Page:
Prediction for everyone

The potential of condition-based and predictive maintenance techniques has been known for decades, but these approaches have traditionally been expensive and difficult to implement. Equipping machines with the necessary sensors added to their cost. Analysing the data from those sensors required specialist expertise. Developing robust predictive models was even harder, calling for advanced analytics capabilities and significant computing power. As a result, predictive maintenance has long been confined to a relatively small number of applications in high-value, mission-critical machines.

That’s starting to change. Thanks to technological advances in sensors, network communications, computing power and analytical capabilities, predictive maintenance is now entering a much wider range of industrial applications.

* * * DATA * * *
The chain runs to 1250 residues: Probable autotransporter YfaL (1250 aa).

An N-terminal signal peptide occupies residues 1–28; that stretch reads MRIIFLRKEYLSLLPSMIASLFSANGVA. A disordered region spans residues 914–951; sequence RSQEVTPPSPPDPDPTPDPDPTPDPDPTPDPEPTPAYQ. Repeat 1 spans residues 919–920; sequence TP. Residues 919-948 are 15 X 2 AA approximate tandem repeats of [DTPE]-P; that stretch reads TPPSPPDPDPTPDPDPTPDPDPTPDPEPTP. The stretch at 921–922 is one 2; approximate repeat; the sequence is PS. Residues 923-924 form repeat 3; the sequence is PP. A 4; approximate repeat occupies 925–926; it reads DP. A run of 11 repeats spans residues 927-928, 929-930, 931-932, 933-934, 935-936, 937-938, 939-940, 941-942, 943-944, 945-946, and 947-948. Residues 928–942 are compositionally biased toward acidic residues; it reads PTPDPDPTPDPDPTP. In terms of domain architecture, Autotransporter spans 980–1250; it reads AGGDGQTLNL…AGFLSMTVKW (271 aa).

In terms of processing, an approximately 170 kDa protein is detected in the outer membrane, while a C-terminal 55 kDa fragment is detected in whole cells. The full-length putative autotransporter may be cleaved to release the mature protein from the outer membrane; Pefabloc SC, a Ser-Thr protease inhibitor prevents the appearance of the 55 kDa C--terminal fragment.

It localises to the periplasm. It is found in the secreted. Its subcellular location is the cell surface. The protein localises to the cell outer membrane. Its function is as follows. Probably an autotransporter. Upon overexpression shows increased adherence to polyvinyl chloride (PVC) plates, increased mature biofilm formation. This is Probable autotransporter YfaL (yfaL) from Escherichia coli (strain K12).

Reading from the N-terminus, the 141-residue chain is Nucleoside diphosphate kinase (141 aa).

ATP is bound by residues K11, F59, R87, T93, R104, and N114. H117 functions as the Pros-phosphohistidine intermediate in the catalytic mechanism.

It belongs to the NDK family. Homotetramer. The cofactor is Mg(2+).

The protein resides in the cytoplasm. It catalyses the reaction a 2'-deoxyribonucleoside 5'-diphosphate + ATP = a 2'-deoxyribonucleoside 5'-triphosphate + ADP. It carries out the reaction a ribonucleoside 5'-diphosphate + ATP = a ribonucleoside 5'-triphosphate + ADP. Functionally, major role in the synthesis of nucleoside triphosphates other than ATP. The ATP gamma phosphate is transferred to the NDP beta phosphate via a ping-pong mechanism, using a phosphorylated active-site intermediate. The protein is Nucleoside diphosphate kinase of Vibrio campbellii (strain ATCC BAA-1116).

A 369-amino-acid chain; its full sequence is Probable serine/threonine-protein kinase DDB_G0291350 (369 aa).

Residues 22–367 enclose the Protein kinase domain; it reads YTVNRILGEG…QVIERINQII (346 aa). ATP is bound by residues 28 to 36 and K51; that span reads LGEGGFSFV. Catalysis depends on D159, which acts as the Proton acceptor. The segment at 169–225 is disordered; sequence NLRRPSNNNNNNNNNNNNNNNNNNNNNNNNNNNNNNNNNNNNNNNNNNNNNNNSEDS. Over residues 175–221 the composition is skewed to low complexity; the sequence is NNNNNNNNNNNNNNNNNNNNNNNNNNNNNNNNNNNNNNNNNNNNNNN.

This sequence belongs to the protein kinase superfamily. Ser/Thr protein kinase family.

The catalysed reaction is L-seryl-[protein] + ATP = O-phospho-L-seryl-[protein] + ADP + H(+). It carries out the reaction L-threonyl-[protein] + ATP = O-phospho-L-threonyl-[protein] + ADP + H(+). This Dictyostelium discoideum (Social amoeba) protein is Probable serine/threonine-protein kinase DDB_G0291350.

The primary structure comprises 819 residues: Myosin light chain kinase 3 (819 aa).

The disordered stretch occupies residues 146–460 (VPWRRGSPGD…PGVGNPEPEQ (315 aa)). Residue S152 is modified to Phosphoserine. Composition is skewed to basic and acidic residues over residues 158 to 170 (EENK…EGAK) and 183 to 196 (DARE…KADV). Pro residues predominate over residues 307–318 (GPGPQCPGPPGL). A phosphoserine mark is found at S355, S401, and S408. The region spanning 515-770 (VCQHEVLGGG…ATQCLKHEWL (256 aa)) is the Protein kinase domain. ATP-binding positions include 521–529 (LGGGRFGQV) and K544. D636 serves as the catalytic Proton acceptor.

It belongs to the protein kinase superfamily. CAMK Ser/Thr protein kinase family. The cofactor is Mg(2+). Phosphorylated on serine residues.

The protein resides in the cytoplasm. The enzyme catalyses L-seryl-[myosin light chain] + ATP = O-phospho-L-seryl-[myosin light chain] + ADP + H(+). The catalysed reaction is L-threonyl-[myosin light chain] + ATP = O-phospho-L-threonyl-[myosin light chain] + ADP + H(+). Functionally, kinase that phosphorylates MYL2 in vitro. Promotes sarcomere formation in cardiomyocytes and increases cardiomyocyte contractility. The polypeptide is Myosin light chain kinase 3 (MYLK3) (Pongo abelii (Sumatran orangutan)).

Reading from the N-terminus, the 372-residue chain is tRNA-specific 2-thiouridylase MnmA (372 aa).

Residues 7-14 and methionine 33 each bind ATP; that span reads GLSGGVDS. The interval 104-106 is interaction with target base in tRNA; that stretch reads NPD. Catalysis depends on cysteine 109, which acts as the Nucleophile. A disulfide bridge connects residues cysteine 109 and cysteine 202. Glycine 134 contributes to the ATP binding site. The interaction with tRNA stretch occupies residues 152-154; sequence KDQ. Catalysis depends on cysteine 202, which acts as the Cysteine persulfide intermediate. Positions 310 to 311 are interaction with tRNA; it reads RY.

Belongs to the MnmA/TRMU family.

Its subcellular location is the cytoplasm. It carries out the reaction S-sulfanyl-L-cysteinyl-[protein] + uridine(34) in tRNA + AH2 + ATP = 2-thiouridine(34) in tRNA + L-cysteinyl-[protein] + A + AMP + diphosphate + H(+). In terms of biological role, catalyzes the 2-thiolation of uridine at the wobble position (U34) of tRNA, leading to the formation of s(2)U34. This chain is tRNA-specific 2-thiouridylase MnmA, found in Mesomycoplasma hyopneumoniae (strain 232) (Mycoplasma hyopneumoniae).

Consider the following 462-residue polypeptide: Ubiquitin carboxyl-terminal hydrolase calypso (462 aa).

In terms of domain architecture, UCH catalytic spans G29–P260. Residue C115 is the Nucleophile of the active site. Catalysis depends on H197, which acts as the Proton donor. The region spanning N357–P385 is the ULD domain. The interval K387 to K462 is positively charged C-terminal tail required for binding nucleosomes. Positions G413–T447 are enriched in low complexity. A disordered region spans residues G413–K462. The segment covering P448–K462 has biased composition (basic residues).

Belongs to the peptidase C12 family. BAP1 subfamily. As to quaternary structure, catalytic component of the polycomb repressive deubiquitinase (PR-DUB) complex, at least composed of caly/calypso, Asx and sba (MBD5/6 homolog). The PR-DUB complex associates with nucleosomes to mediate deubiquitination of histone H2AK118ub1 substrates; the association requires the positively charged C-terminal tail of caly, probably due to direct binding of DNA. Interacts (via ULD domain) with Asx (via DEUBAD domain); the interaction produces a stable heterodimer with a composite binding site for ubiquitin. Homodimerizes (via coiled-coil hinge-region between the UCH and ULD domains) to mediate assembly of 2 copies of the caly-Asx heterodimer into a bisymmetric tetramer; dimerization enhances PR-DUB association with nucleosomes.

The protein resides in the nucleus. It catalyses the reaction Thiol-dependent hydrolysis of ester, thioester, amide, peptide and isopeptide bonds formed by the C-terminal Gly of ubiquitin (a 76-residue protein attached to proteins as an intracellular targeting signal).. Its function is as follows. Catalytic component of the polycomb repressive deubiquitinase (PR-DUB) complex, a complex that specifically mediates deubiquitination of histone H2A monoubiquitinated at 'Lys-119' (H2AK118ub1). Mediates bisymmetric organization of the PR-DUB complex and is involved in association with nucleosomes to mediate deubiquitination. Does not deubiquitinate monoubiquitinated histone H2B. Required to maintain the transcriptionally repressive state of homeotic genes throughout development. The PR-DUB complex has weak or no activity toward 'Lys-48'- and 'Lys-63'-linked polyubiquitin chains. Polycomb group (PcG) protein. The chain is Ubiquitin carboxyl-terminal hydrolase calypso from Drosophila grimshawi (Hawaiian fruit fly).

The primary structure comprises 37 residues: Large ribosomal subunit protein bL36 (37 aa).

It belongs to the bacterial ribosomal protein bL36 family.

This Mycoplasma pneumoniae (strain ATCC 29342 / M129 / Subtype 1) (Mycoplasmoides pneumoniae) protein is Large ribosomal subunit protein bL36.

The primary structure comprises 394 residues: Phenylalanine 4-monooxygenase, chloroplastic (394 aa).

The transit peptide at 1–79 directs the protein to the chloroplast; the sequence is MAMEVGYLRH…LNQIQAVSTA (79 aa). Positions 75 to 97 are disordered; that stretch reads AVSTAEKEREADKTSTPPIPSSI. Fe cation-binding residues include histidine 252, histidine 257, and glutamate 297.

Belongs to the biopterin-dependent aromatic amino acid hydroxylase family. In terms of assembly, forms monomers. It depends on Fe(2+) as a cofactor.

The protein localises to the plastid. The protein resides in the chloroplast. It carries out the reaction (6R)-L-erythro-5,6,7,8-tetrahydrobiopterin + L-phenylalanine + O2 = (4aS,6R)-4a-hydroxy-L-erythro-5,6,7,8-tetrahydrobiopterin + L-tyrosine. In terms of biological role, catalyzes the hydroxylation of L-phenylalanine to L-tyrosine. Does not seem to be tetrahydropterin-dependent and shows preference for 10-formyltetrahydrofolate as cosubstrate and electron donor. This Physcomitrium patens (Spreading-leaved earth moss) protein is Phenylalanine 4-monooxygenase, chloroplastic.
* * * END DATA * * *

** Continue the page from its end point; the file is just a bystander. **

These technologies go by various names: Industry 4.0, the industrial internet of things (IIoT), the 4th Industrial Revolution. Whatever the name, the value proposition is the same: smarter, better-connected machines and rich data that gives users and machine builders the power to transform the flexibility, reliability, and performance of their equipment.

In its early days, IIoT was a development-intensive activity. The core building blocks of the approach were designed to be easy to assemble, thanks to common communications protocols and data exchange standards, but users and machine builders still had to put the pieces together themselves.

Today, however, leading industrial automation players have developed integrated platforms that do the hard work for you. Let’s look at one state-of-the-art example: Lenze’s X4 Remote platform.